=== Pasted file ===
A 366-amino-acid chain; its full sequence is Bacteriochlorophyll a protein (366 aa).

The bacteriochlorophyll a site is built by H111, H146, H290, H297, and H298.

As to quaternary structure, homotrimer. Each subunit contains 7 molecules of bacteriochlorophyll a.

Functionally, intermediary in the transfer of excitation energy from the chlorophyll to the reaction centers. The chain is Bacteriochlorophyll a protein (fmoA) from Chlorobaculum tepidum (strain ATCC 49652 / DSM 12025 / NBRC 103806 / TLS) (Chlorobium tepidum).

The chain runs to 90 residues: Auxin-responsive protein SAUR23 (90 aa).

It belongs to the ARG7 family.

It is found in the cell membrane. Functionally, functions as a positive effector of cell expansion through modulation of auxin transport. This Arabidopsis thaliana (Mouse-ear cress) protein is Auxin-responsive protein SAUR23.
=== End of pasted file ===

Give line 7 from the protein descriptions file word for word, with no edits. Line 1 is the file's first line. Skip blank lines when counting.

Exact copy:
It is found in the cell membrane. Functionally, functions as a positive effector of cell expansion through modulation of auxin transport. This Arabidopsis thaliana (Mouse-ear cress) protein is Auxin-responsive protein SAUR23.